[EM] IIAC and Condorcet

Forest Simmons forest.simmons21 at gmail.com
Sat Nov 6 23:54:20 PDT 2021

Nothing new, but under-appreciated....

If an election method M elects some candidate X that is not a Condorcet
candidate, then the ballot set from that election can be used to show that
method M is not IIAC compliant.

Suppose that M is IIAC compliant and elects X. Let Y be any candidate other
than X.

One by one eliminate every candidate other than X or Y, until X and Y are
the only remaining candidates.

The IIAC compliance of M guarantees that X continues to be the winner after
each removal.

So, in the head-to-head contest between X and Y, candidate X must win.

Since the choice of Y was arbitrary, we have shown that X beats every Y
head to head, i.e. X is the ballot head to head winner.

Suppose, now that X cannot beat Y head to head under method M unless X is
ranked ahead of Y on more ballots than not.

This additional supposition completes the proof that X had to be a ballot
Condorcet Winner, after all.

In summary, we have shown that if X wins under an IIAC compliant method,
then X must be a CW for the ballot set in question.

This is the contrapositive of  ...

If an election method M elects some candidate X that is not a (ballot)
Condorcet candidate, then method M is not IIAC compliant.

There are two ways the conclusion can be satisfied... 1. The ballot set had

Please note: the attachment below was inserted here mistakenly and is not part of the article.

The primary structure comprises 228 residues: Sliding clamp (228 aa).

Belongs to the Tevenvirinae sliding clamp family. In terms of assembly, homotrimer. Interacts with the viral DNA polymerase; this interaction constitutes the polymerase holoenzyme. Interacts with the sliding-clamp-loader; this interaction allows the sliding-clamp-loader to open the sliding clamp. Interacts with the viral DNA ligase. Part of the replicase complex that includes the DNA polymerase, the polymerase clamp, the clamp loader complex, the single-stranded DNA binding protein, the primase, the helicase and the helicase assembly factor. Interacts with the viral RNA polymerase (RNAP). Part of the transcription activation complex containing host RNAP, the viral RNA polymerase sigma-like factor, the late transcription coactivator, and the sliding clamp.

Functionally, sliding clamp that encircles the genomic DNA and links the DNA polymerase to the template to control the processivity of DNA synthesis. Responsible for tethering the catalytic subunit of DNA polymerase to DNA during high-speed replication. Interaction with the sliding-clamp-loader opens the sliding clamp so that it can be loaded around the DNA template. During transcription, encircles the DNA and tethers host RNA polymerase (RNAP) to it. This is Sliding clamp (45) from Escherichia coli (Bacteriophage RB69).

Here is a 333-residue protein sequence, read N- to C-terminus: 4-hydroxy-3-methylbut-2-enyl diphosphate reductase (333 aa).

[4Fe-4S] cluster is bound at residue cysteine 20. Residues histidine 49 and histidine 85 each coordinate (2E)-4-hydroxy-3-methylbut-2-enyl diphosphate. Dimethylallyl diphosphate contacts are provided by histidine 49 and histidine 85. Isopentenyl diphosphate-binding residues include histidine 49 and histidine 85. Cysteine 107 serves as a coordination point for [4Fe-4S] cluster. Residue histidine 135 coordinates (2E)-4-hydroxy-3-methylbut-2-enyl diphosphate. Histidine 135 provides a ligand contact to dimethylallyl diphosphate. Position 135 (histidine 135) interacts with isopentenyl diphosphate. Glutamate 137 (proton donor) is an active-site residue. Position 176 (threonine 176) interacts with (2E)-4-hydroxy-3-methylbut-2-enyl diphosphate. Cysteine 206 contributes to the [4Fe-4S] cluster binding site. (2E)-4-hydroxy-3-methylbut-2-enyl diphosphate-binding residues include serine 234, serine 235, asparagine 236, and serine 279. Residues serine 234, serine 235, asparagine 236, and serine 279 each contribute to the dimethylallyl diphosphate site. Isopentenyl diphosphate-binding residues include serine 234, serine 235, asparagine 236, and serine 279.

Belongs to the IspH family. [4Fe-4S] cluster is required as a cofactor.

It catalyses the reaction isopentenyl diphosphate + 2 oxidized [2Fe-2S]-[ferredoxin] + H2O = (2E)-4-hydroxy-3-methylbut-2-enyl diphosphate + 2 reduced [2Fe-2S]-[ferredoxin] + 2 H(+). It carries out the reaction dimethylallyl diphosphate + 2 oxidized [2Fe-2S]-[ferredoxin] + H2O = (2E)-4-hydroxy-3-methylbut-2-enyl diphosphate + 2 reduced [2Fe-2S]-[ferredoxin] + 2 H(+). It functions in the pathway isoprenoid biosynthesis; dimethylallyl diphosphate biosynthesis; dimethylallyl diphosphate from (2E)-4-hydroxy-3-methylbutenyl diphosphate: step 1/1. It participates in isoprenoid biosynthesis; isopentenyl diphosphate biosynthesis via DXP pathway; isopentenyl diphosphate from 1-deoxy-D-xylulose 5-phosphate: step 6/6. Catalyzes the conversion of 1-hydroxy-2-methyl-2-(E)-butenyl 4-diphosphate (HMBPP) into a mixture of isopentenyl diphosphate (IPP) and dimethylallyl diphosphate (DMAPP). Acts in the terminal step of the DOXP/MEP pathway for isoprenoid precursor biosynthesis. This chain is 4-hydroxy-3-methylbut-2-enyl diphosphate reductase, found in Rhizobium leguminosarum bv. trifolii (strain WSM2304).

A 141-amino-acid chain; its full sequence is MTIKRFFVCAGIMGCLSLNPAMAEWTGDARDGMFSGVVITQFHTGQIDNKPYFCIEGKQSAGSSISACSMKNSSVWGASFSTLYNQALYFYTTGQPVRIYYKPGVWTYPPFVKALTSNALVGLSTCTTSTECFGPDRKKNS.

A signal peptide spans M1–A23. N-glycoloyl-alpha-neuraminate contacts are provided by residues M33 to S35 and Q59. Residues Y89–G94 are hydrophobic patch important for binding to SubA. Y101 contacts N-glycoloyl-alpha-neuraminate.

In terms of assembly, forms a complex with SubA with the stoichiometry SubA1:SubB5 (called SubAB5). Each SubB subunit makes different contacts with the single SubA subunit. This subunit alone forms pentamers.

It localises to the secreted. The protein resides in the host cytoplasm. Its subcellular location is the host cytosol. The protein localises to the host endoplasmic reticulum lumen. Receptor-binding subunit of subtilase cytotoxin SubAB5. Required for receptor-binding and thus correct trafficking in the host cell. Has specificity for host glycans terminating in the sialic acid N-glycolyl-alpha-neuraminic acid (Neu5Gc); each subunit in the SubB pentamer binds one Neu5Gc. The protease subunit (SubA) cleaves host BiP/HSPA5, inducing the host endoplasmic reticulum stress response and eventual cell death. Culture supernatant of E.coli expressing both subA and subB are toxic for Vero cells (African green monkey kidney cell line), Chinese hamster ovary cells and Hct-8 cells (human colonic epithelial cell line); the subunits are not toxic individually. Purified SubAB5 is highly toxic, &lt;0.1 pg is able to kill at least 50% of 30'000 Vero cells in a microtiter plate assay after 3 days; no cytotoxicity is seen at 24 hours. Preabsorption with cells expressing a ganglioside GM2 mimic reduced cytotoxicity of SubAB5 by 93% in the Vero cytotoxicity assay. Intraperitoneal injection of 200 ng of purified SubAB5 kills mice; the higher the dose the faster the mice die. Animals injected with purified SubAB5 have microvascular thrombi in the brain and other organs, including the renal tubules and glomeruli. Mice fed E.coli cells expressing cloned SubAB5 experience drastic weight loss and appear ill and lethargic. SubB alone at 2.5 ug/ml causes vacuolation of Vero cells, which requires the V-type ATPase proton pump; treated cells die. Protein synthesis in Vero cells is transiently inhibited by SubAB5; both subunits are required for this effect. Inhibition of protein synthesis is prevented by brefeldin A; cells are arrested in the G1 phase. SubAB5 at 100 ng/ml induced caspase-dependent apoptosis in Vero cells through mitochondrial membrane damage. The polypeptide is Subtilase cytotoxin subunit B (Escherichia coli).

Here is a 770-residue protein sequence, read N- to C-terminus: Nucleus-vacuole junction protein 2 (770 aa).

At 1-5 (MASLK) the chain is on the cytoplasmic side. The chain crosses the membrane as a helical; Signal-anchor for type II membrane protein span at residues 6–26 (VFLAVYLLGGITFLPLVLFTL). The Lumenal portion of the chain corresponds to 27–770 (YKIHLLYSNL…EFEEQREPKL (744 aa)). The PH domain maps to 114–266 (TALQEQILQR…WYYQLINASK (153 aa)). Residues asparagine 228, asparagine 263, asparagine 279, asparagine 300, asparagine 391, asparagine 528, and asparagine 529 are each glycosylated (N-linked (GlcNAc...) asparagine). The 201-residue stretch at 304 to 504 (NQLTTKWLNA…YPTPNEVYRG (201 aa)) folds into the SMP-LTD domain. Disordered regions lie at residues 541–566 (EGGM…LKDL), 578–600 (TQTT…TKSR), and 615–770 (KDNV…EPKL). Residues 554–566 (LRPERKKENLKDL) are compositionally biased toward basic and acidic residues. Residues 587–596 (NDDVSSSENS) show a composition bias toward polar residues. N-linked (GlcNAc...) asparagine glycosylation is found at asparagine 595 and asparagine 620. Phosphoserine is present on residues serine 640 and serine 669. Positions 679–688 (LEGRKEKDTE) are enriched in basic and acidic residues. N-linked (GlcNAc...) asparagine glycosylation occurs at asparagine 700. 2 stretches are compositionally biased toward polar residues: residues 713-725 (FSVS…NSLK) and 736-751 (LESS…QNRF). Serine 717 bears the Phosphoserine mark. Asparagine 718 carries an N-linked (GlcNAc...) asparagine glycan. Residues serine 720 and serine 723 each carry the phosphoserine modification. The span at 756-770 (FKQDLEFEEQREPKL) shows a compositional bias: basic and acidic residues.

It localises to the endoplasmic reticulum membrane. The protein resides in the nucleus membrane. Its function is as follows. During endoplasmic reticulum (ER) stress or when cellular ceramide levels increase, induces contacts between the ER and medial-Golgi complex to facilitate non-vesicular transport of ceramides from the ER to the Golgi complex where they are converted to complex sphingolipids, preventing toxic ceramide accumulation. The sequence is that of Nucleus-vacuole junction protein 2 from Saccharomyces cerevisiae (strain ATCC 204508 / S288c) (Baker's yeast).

no CW candidate.  2. The method did not satisfy the Condorcet Criterion.

What are the implications for IIAC compliance simulations?

1. Any CC compliant method will have the same maximal IIA compliance as any
other CC compliant method.

2. Any non-Condorcet method will have IIA violations that no Condorcet
method has.

3. But Condorcet methods violate the IIA only for ballot sets for which no
method can satisfy the IIA.

4. Although all Condorcet methods satisfy the IIA for the same ballot sets
(those for which the Smith set is a singleton), their finish orders may
differ on the question of compliance with Local Independence of Irrelevant

In sum, it is not necessary to test IIA compliance of Condorcet methods by
simulation ... they pass if and only if there is a ballot CW.

It is not necessary to  check IIA compliance on any ballot set for which
there is no CW ... every method fails on every such ballot set ... 100
percent failure. If the simulation doesn't show this, then the simulation
is incomplete and misleading.

There are two things you can learn from a simulation about IIA ...1. how
frequently do various non-condorcet methods satisfy the IIA when possible,
i.e. when there is a ballot CW.... and 2. how frequently does any method,
Condorcet or not yield an LIIA finish order.

Every method whose final step is to sort the finish order pairwise will
have 100 percent compliance with LIIAC, so you don't have to check those.
(But of course you can use them to help debug your simulation.)
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